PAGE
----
Meeting/Event Information

How to deal with the Big But syndrome

April 20, 2016
5:45 PM to 9:00 PM
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Newlands Golf & Country Club
21025 48th Avenue
Langley, BC V3A 3M3
http://www.newlandsgolf.com/
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The single most valuable/most neglected management skill -- How to Get Buy-In

How many times have you had a great idea, or come up with a great solution to a problem that's been plaguing your department (or company), yet when you tried to introduce it you simply got shot down by the "Yes, Buts." ?

"Yes, that's a great idea, BUT we tried it before and ..." or "Yes, I can see why you think that would work BUT ..." "Yes, I can totally see how it worked at that last place BUT ..."

Worse, you faced the "Buts" before you'd even finished explaining your idea!

A great idea or plan or solution is completely worthless unless you can get buy-in. Yes, even if you have the ability and authority to cram it down everyone's throats; because passive resistance can be even more obstructive than open resistance.

A manager without skill in getting a buy-in from bosses, peers or subordinates may be diluting their effectiveness by 90% or more. Yet, where is the "skill" of buy-in taught? At which colleges, which schools of business? Reality: it isn't.

Few people realize that Dr. Eli Goldratt, author of The Goal (and many other best sellers) and originator of the Theory of Constraints, invested a LOT of brain power and time on the topic of "How to get buy-in." He had to -- TOC contradicted all "normal" practices in a huge way when it was introduced and it STILL contradicts "common practice" in a lot of ways, today. In Manufacturing, Distribution, Supply Chain, Sales, Marketing, Accounting, Project Management, Strategic Planning. And especially in the early days he had to rely on a wide network of Associates with varying levels of skill and experience and very little in common to spread the word; he couldn't leave that to chance. He needed to make "buy-in" methodical and routine and effective. The tactics of "buy-in" became central to everything he did and remained so throughout his life.

Even fewer people realize that core message in The Goal is essentially a 1-page diagram. The other 300+ pages are ALL aimed at getting buy-in.

In this session, Steve will introduce the two "Thinking Process" strategies to getting a buy-in, and the tools that you can deploy -- even in limited form -- to help make it happen.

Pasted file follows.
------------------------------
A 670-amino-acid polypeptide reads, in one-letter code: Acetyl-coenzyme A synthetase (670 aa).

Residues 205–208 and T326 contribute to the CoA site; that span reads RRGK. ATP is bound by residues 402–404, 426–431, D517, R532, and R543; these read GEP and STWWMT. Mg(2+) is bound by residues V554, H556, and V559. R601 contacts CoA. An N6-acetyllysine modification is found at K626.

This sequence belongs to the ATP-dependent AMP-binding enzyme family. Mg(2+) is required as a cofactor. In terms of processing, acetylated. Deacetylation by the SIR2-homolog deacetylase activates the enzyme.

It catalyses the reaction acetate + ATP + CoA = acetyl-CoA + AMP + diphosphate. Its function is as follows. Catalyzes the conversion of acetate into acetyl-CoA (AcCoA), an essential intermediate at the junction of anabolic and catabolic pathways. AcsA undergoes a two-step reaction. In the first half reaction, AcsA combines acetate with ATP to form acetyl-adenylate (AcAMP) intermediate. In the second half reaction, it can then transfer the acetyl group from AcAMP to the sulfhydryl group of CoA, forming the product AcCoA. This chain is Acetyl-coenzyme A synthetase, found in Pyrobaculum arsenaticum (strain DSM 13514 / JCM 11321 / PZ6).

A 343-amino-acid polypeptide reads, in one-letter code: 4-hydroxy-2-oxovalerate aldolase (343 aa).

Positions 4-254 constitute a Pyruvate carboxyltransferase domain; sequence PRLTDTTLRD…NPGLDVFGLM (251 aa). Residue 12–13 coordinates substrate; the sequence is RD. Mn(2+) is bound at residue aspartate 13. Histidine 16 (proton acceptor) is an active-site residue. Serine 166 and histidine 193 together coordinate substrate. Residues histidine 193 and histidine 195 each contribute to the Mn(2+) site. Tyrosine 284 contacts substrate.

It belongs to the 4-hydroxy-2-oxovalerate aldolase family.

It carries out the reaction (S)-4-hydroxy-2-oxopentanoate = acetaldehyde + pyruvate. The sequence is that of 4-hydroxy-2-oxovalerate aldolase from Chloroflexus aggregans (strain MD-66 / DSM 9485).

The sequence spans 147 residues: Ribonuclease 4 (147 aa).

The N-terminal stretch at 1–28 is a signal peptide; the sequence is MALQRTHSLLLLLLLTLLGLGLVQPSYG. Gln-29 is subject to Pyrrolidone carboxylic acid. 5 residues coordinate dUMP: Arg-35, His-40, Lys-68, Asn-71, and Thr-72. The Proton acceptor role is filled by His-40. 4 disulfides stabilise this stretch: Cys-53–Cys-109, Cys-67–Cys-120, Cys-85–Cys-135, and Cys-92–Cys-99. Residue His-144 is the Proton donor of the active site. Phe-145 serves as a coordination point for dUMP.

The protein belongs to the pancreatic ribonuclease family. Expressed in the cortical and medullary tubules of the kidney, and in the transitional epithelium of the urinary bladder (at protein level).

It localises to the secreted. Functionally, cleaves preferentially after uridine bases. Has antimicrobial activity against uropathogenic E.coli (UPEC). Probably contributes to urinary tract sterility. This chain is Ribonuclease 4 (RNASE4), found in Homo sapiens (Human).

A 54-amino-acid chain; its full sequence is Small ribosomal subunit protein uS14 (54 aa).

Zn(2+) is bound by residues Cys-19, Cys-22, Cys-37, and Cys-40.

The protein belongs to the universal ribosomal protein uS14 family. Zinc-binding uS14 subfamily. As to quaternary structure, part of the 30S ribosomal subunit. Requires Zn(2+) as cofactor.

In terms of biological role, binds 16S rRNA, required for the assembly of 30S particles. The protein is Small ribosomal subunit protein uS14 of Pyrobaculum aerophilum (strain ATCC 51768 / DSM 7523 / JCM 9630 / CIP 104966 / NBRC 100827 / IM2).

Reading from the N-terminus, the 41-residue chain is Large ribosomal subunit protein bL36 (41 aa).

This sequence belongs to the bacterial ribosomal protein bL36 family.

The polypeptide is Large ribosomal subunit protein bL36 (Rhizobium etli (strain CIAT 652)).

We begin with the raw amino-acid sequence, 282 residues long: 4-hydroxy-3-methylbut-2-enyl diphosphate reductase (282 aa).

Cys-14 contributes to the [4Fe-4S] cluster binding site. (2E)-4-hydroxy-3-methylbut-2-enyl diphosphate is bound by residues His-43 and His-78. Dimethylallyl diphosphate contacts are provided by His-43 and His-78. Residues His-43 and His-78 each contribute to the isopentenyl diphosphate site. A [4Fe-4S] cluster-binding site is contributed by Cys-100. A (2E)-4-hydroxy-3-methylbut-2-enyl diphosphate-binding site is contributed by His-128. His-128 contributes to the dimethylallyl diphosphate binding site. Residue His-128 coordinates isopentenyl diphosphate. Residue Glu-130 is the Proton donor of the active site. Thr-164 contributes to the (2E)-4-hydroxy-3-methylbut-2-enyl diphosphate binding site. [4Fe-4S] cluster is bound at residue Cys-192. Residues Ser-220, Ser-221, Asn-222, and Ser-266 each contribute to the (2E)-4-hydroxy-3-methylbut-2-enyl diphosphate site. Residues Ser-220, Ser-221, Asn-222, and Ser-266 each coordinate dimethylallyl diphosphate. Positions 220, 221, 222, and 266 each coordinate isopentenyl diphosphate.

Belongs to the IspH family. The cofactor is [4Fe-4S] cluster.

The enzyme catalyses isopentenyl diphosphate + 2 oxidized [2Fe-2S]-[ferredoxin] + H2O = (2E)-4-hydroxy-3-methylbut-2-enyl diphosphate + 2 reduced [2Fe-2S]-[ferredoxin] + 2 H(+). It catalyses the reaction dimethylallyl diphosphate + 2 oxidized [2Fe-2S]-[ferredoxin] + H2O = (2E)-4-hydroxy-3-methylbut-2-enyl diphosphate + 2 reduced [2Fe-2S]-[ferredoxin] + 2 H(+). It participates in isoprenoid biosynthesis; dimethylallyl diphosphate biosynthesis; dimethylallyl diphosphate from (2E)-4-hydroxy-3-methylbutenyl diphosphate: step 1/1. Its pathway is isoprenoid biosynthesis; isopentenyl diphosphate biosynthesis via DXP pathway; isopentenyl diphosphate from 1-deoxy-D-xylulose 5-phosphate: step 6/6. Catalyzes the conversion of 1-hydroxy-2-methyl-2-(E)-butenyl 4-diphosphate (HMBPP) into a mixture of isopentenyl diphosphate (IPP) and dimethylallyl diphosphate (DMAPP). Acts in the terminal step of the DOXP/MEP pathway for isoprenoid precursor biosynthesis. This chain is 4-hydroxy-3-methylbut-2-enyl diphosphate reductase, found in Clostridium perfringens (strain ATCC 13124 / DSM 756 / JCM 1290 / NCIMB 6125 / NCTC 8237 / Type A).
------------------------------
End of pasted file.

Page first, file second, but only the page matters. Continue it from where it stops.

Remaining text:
Our Guest Speaker

Steve Jackson is a Vancouver-based Theory of Constraints consultant, a TOC specialist since 1988. He was one of the first independent consultants to be chosen to work with Dr. Eli Goldratt, author of The Goal" and the originator of the Theory of Constraints technology. Invited to the second-ever "Jonah Course" offered By Dr. Goldratt, Steve became a member of the team that helped define, document and teach the TOC Thinking Processes and expand the TOC into applications to sales, marketing, distribution, and project management. In fact, while remaining independent, Steve worked in association with Dr Goldratt's organizations on projects over 3 decades.

As managing partner in Synchronix Technologies, Inc., Steve has project-managed and been the principal consultant in dozens of TOC implementations. He has taught Theory of Constraints to executives and managers in organizations across Canada and the USA including workshops organized by UBC and Caltech; and has taught the technology to Professors and Instructors at Universities and Colleges across North America, including BCIT.

Steve has a degree in Chemical Engineering but is confident that the world is a safer place because he has never applied that know-how. Instead, prior to his work with the TOC Steve held management positions in a variety of manufacturing businesses; was project manager and lead consultant for 23 MRP systems in Europe and North America on behalf of as pioneering software company while MRP was still an emerging technology evolving towards ERP; owned and managed a small manufacturing and distribution business; and was lead consultant in 6 small high-tech start-ups.  He is a Past President of the Vancouver Chapter of APICS.

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